You have probably heard of BCAAs, or "Branched Chain Amino Acids". BCAAs are the three essential amino acids leucine, isoleucine, and valine. These three amino acids are grouped because they are the only ones to have a chain that branches off to one side. Unlike the other six amino acids, BCAAs are mostly broken down in the muscle, rather than in the liver. Our bodies can use them as building blocks for protein and muscle building, and research has shown them tohelp increase the rate of protein building and decrease the rate of protein degradation in resting human muscle. Of these three, leucine seems to be the main muscle-building powerhouse.  In addition to being the most studied of the three, leucine is valued for its ability to build muscles and activate a protein known as mTOR, which triggers muscle protein synthesis. Of course, isoleucine and valine also help activate mTOR, but not as effectively as leucine. 

In addition to providing protein and amino acids, plant-based protein sources are full of many other important nutrients that help with muscle building, such as healthy fats, fiber, vitamins and minerals, and antioxidants. These added nutrients help to increase energy and blood flow, which helps us to push through tough workouts and provide our muscles with more oxygen. They also aid in reducing inflammation, which can shorten recovery time between workouts and help minimize muscle soreness. And believe it or not, plant-based proteins have also been shown to increase muscle efficiency. (One study looking at the effect of consuming a nitrate-rich plant-based supplement allowed subjects to bench press 19% more total weight.)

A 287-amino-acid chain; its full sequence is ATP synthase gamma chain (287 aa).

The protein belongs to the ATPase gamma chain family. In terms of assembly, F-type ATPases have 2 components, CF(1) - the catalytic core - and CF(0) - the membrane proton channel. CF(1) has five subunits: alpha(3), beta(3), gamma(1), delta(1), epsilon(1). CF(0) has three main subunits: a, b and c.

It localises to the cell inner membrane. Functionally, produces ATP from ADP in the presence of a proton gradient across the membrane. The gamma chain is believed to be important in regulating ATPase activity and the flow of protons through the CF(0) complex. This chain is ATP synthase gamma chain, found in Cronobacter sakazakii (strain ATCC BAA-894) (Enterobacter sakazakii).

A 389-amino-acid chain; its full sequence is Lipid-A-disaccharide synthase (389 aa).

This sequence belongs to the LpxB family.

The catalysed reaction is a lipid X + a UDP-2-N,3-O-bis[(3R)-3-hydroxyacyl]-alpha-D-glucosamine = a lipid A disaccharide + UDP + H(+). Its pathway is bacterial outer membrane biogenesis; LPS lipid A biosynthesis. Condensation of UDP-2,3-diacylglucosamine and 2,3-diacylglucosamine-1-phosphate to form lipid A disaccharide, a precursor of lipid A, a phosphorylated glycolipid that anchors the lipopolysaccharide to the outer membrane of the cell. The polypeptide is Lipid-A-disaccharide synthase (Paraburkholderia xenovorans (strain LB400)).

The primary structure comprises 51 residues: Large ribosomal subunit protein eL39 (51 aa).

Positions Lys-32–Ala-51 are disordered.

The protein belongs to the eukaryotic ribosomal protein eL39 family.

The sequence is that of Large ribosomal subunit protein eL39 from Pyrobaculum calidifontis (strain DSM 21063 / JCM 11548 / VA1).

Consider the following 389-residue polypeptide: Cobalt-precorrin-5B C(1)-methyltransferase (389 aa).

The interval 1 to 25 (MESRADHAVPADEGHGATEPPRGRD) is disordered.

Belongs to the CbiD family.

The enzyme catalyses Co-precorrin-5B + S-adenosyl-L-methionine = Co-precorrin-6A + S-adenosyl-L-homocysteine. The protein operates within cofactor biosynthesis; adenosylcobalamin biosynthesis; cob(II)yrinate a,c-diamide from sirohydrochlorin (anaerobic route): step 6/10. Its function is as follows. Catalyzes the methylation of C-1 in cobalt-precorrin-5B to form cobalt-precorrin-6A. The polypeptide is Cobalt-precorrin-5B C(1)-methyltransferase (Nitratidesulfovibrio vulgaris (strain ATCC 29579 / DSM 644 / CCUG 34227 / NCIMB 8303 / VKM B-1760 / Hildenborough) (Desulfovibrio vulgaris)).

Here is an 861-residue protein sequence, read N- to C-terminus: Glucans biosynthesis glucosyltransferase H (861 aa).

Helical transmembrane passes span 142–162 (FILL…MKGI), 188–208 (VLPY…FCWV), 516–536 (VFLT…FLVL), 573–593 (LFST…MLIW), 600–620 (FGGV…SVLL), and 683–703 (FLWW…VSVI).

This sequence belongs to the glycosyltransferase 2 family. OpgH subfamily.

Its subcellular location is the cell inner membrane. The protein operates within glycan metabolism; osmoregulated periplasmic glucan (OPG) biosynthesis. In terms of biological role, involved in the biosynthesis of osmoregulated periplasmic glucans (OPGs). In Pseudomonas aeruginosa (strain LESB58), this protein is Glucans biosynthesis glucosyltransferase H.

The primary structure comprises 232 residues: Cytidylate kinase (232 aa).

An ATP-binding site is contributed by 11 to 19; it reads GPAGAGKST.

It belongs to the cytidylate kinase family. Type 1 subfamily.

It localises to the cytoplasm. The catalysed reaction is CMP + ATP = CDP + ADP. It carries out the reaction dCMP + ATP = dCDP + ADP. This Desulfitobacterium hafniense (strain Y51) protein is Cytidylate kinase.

The Bottom Line

Building muscle and increasing strength on a plant-based diet comes down to three simple things:

  1. Consuming enough protein.
  2. Combining the protein sources to ensure you are getting all nine essential amino acids.
  3. Making sure you get enough of the three branched chain amino acids (BCAAs) - especially leucine.

The belief that only animal protein can help us build muscle has become an outdated one, and even the most dedicated athletes are now embracing the benefits of a plant-based diet.

And remember - Protein powders are a great way to make sure you are getting enough protein, especially when consuming an exclusively plant-based diet. Check out our selection of plant-based, vegan products to help supplement your own protein intake!